When I was a brand-new believer, my pastor told me I should share Christ with everyone I came in touch with at all times. No exceptions. He emphasized that if I did not do it, I was responsible for their eternal demise. I believed my pastor, and I wanted to obey him, but during my first days as a Christian I was painfully shy. Shyness had been a problem since my childhood. I was so shy that I had to practice in front of the bathroom mirror before talking to my father about any serious matter. I would say, “Hello, Father. How are you?” Then, imitating my father, I would respond, “Fine. What is it, Son?” To this I would reply, “I was wondering if I could go to such and such place.” On and on it went. Everything was fine as long as I was in charge of the whole dialogue. But the minute I came out and faced him, if he failed to follow the script I had imagined, I would freeze and run back into the bathroom. Shyness was my greatest obstacle in trying to talk to strangers about Christ.
When I first got saved, I rode a public bus for about 20 minutes each day. Repeatedly, I was tormented by my inability to share Christ with the 30 passengers that rode the same bus. At the end of my daily ride, I would feel like a total failure, but not for lack of trying. I constantly tried to speak to strangers, but my mouth was welded shut. I used to have nightmares in which I saw myself approaching the Judgment Seat of Christ. While I stood before the Lord, some of my fellow bus riders would yell from hell to Jesus, saying, “Don’t let him in! He rode the bus with us, and he never told us about You or heaven or hell!” I felt as though I was in hell myself. What could I do? It was then that I came across Ephesians 2:10. I was impacted by the last part of the verse: “God prepared [good works] beforehand, that we should walk in them.” It was clear to me that sharing Christ with strangers was part of God’s list of good works for me. I already knew I had been called to evangelism, but I also knew that I was greatly handicapped by my shyness. So I asked the question: How far can I see? Could I preach the gospel to a busload of people? No! Could I pass out tracts to the people riding the bus? No! What could I do? How far could I see? I settled for the very minimum. I decided to silently pray every day for the person seated next to me. So for a number of weeks I quietly sat next to someone while silently praying for his or her salvation. After doing this for a season, it occurred to me that I could bring some gospel tracts from home and sneak them behind my back before I stood up. Like a terrorist trying to activate a bomb, I found myself surreptitiously sliding the gospel tracts between my back and my seat on the bus, hoping that my fellow riders would find them after I had left. After doing that for several weeks, I felt courageous enough to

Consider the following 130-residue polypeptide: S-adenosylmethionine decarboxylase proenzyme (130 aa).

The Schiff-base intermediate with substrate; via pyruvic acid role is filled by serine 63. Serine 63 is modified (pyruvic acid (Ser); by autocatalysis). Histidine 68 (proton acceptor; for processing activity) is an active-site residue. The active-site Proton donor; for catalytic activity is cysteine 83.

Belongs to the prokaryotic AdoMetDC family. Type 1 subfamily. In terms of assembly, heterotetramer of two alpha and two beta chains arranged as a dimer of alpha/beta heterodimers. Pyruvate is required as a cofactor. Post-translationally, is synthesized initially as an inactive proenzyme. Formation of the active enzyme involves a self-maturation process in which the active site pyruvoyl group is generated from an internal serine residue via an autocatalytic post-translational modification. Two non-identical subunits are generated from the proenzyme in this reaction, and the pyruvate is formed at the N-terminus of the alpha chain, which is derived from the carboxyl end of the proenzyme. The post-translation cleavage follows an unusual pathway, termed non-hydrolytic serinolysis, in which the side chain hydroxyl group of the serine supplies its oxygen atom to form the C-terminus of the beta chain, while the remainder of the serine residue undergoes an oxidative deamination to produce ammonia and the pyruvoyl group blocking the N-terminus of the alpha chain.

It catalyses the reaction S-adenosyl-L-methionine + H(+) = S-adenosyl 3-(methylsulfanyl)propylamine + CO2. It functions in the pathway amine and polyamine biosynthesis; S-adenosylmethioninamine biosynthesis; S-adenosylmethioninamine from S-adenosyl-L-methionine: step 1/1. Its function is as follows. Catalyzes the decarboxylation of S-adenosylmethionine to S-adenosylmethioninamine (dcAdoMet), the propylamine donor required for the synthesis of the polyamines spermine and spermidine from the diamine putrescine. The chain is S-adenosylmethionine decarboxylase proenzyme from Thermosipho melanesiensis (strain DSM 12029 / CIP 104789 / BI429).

give the tracts to my neighbors at precisely the moment I was getting off the bus. It was a very safe move. If he or she asked any questions, I could truthfully say, “I’m sorry. I am getting off here.”
A few weeks later, I felt confident enough to go a little further. Rather than handing out the tracts the moment I was ready to descend, I decided to do it one block before my destination. I still felt safe. If any question was asked, I could still excuse myself on account of my imminent descent. Before long, I began to feel more courageous and decided to give out the tracts five blocks before my final stop. Then I moved that up to 10 blocks. Later on, 15 blocks. Finally, the day arrived when I was able to distribute the tracts the moment I boarded the bus. “Here,” I would say, “this is for you. Please read it. If you have any questions, I will be glad to answer them.”
Today, I look at entire cities and nations and do not feel the least tinge of apprehension as I strategize how to bring transformation to them. By going as far as I was able to as I rode that bus, God enabled me to gradually increase the distance. This is also true for you. How far can you see? Go as far as you can, no matter how minuscule that first step appears to be.*
*Excerpt from That None Should Perish, pages 289-291.